President Obama's College Affordability Plan

Obtaining a college education may be one of the most important steps you can take toward pursuing the career path of your dreams, but the rising costs of tuition are becoming an issue. To complicate things further, funding options at the state level are also declining, making it even more challenging for people who are hoping to better themselves through higher education. You’re taught that college will lead to better opportunities, after all, but if you’re accruing so much debt in the process, is it worth it?

Affordability is the goal

That’s what President Barack Obama’s new initiative is all about: making the expectations of college affordability match reality by providing you with more clearly defined options. For instance, the White Housei states that Obama has already raised the maximum Pell Grant award by more than $900 to $5,730, he created the American Opportunity Tax Credit, which is a system that helps students pay for college expenses, and he eliminated bank subsidies on student loans, which has begun the arduous process of lowering the cost of tuition.

Essentially, Obama has already engineered his administration to target the things that once weighed down students, but he acknowledges that these steps still aren’t enough. To that end, his next battle in the ongoing fight to establish an affordable tuition plan is to create a ratings system that will attempt to provide you and your family with the information you’ll need to make more informed decisions about how they’ll pay for each college based on overall value.

Choosing which college to go to is an extremely important decision, and you and your family need more information in order to make an informed decision. The costs of tuition and finding funding to pay for it are huge factors, which is what the measurement scale seeks to assist with - narrowing down options and giving you feedback that you can use.

The challenge of measuring value

This won’t be easy, however. How do you measure the value of something intangible that has so many moving parts? According to the U.S. Department of Educationii, the answer is just as complex and has yet to be completed. The driving goals are clear, though: the Obama administration truly believes in the power of education and how degree-holding members of society are important to the ongoing success of the country. As such, every metric and system of measurement in this new plan is engineered to provide you with even more information that you can use to make decisions easier and with, hopefully, better outcomes.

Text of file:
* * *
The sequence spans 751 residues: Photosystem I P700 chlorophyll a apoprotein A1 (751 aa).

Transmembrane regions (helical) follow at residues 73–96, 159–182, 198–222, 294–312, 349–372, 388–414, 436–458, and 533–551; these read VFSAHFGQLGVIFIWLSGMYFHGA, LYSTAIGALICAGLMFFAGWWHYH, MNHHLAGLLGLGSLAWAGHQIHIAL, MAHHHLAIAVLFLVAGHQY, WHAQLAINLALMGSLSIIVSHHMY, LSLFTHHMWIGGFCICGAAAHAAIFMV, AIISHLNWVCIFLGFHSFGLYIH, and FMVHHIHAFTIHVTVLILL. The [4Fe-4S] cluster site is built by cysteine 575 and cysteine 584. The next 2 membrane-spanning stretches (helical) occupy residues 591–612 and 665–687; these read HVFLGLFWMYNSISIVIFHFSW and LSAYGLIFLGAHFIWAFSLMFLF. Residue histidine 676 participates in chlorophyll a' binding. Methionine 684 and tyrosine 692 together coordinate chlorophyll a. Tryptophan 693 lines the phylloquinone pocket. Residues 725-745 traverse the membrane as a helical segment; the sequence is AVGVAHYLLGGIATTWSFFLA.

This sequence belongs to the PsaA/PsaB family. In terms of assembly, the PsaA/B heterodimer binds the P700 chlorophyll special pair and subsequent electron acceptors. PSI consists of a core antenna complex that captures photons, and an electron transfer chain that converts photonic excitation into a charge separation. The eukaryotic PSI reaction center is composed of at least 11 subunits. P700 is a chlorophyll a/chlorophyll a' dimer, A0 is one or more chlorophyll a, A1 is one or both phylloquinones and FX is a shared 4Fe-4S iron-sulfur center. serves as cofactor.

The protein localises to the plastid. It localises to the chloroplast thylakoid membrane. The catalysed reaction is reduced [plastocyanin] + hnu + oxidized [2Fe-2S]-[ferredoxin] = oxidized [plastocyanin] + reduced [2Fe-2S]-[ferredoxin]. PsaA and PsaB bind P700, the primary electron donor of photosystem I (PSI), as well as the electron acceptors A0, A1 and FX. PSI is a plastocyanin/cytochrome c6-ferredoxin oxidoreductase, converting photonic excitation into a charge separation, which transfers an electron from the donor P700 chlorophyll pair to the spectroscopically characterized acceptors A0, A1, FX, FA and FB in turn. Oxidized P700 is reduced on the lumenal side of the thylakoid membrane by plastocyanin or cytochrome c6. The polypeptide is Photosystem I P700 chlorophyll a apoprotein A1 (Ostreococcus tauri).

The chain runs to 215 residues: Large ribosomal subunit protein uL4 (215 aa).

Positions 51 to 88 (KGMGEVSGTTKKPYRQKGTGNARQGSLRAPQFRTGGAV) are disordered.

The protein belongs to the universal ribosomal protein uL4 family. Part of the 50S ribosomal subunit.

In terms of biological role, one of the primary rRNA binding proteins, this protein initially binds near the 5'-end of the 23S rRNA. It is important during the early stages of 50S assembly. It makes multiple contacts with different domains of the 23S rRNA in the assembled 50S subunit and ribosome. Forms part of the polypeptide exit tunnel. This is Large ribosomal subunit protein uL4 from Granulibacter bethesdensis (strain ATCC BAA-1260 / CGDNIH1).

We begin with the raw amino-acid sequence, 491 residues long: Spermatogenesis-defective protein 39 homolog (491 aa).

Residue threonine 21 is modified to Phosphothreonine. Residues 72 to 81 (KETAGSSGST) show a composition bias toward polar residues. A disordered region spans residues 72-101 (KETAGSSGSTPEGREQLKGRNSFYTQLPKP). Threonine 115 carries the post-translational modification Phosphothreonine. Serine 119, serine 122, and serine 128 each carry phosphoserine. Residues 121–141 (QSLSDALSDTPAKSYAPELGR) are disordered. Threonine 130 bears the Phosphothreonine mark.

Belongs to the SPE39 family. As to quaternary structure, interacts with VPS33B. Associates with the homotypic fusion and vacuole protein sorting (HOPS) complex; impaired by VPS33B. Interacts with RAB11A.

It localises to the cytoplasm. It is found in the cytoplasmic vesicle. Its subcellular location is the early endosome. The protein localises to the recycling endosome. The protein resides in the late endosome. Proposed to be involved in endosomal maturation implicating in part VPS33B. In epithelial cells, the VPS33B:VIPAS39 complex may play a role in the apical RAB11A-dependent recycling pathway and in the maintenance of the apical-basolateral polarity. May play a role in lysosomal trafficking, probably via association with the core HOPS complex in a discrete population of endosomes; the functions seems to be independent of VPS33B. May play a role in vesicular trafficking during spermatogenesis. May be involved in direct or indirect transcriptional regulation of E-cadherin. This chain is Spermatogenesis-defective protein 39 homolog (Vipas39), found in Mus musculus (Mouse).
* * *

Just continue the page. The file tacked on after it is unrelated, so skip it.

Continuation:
Despite the altruistic motivations behind this measurement scale, the system still requires a great deal of complex decision-making to be done. As of yet, this part of process is still in flux, but the U.S. Department of Education has narrowed down the following criteria:

  • The level of access each institution has to grants and state funding
  • The affordability of the college overall and the average loan debt the student will accrue
  • The overall outcomes of past graduates, including earnings and job placement.

Questions about the plan’s effectiveness raised

As the finer points of this program continued to be ironed out - just in time for the 2015 school year - Inside Higher Ediii noted that there are skeptics of the plan who suspect it will be too challenging to accurately articulate a college’s value. Top detractors wonder how any one system of measurement will be able to weigh the pros and cons of an institution for someone, especially when it doesn’t sound like the scale will take the full breadth of the college experience available at each individual institution into consideration.

The blog site welcomed opinions from faculty members around the country, and their responses to Obama’s speech were mixed. Most believe that while the plan touches on some of the overlapping concerns with the current educational system, it doesn’t do enough to address key elements, such as the rising cost of tuition itself or the lack of funding for longstanding institutions.

Marianne Hirsch, president of the Modern Language Association, raised the question of whether online college courses will also be included in the assessment, noting that the plan lacks a true overview of the higher education system.

“I worry about the over-reliance on ratings and test results in the plan, the way it risks encouraging colleges to admit good test takers, and prepare students for easily measurable outcomes,” Hirsch said. “Instead, we need to be attentive to the complex process of learning and deepening knowledge and recognize that studying fields such as the humanities pay lifelong career benefits.”

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